A one-way latch is provided by a arcuate row of asymmetrical teeth 22 formed on the edge of the member 10 and a pawl 23 having complementary teeth 24 pivoted by a pin 25 on the member 11. A tension spring 26 yieldingly urges the teeth of the pawl into engagement with the teeth of the member 10. As slack occurs in the cables 13, 15, the spring 17 functions to cause the members 10 and 11 to pivot toward on another as shown in FIG. 4, the latch 23 pivoting into and out of engagement with the teeth until the tension on the cables 13, 15 is re-established.
In accordance with the arrangement, the tension on the cables 13, 15 is maintained substantially constant. This can most easily be described by using FIGS. 5 and 6. The two shaped triangles A formed between the points of attachment of the spring 17 and cable on each member and the pivot point are rigid and rotate about a pivot as shown. The spring 17 provides a force at the point, in the direction and of the magnitude shown. The cable force direction, application point and magnitude are also shown. The triangles can only move together, not apart, due to the ratchet or latch.
Because of the off set angle "A" of force application, the lever arm and consequent mechanical disadvantage change as the triangles move together. Since the spring force changes an almost proportional amount, the two are offset and the force on the cable remains constant. It can be seen that the mechanism provides that the spring force is a multiple of the cable force X.
This can also be done with only one triangle. The other end of the spring could be anchored to a stationary point.
Due to the mechanical disadvantage of this mechanism, a higher spring constant can be used. In the current design a low spring constant must be used. A higher spring constant would make the mechanism much more compact.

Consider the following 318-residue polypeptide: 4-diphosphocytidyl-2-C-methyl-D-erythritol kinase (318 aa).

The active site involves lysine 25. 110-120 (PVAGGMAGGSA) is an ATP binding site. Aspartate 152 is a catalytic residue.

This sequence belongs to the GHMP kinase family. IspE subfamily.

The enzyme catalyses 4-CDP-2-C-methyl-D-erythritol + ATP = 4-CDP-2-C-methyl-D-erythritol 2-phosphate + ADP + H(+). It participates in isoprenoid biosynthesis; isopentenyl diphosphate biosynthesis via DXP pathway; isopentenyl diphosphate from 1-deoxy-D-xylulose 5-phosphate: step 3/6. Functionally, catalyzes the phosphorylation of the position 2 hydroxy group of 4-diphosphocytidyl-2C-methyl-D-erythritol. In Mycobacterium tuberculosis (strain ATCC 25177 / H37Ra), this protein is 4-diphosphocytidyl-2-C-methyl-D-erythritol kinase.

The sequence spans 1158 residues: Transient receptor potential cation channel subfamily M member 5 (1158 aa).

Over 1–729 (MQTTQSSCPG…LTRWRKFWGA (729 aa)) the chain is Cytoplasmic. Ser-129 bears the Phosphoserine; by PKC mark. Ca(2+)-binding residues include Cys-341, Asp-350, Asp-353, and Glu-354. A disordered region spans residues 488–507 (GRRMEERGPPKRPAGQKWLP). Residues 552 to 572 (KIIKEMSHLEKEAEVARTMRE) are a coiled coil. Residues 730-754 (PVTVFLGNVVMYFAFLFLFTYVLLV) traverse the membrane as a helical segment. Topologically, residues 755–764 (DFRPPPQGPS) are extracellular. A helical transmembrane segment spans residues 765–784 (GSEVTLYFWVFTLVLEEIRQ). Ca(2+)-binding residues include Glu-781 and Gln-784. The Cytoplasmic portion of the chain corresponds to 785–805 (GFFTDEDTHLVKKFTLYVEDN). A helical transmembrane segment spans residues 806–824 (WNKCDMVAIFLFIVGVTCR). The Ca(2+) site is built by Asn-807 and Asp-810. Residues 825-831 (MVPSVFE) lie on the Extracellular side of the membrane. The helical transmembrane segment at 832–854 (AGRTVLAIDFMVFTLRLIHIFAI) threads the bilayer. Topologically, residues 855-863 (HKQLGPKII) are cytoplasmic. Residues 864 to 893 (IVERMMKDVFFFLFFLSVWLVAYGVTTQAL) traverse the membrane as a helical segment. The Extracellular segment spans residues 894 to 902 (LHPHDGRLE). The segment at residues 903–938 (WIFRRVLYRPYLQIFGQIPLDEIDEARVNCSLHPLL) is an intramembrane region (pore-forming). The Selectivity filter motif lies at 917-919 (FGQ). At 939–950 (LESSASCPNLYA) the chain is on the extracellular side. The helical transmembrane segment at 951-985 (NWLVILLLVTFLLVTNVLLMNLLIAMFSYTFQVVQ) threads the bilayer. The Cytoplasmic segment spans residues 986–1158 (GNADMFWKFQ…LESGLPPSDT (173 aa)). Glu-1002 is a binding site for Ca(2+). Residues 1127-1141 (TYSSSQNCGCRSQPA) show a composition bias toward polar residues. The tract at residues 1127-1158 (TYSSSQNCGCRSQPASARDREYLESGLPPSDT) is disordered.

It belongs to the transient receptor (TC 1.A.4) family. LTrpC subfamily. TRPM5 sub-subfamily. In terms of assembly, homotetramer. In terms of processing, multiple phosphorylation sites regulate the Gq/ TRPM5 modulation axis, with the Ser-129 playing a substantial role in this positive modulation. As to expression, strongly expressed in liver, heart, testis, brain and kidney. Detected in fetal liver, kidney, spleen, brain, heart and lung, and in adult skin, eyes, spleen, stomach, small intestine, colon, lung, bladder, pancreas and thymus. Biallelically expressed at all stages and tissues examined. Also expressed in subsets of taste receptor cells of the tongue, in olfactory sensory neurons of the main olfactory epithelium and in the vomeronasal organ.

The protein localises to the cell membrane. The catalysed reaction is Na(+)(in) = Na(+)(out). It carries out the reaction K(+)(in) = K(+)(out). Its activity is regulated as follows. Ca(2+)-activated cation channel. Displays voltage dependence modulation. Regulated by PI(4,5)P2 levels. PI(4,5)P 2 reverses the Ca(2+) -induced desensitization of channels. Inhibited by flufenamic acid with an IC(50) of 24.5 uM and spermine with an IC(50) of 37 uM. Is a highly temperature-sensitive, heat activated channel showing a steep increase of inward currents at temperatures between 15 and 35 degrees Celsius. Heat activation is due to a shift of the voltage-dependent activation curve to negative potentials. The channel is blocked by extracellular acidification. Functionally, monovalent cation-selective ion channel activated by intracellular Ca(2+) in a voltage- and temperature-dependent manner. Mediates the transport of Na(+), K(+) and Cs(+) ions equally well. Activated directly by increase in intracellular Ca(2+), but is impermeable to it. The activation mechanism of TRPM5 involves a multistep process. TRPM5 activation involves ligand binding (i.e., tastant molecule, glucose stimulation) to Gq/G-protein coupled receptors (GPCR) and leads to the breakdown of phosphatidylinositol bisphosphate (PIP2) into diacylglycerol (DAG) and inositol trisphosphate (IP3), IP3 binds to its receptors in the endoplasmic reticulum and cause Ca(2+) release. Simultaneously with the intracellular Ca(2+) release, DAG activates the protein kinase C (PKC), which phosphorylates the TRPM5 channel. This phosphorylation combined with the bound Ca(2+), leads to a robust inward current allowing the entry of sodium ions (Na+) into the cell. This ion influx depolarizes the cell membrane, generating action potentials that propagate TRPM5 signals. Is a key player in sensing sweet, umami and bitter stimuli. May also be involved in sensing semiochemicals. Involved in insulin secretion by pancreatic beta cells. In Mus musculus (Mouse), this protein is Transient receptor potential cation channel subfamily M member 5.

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|Citing Patent||Filing date||Publication date||Applicant||Title|
|US5101735 *||Aug 27, 1990||Apr 7, 1992||Williams Matti I||Constant tension apparatus and method with eccentric cam to regulate tension|
|US5489011 *||Jun 6, 1994||Feb 6, 1996||Chrysler Corporation||Vehicle clutch cable self-adjusting mechanism|
|US5857386 *||Nov 21, 1996||Jan 12, 1999||Teleflex Incorporated||Pivot-arm overtravel in a motion transmitting remote|
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|US6244129 *||Dec 10, 1998||Jun 12, 2001||Kuster & Co. Gmbh||Regulator for automatically adjusting the length of an actuating link|
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|US7707696 *||Feb 4, 2008||May 4, 2010||Asian Industrial Products, Inc.||Hand lever for a binding machine|
|US20080201922 *||Feb 4, 2008||Aug 28, 2008||Ruan Bu Qin||Hand lever for a binding machine|
|US20130255411 *||Dec 15, 2011||Oct 3, 2013||Magna Closures, Inc.||Tensioning assembly for cable drive|
|USRE40760 *||Jul 22, 2002||Jun 23, 2009||Kuster & Co., Gmbh||Regulator for automatically adjusting the length of an actuating link|
|U.S. Classification||254/199, 74/501.50R, 24/68.00R, 24/71.1, 267/248, 267/74|
|International Classification||G05G7/10, F16G11/12, F16C1/22|
|Cooperative Classification||Y10T24/2164, Y10T24/21, Y10T74/20408, F16G11/12|
|Sep 18, 1986||AS||Assignment|
Owner name: ACCO BABCOCK INC., 425 POST ROAD, FAIRFIELD, CONNE
Free format text: ASSIGNMENT OF ASSIGNORS INTEREST.;ASSIGNOR:BAUMGARTEN, JOHN M.;REEL/FRAME:004605/0979
Effective date: 19860829
|Feb 26, 1991||REMI||Maintenance fee reminder mailed|
|Jul 28, 1991||LAPS||Lapse for failure to pay maintenance fees|
|Oct 8, 1991||FP||Expired due to failure to pay maintenance fee|
Effective date: 19910728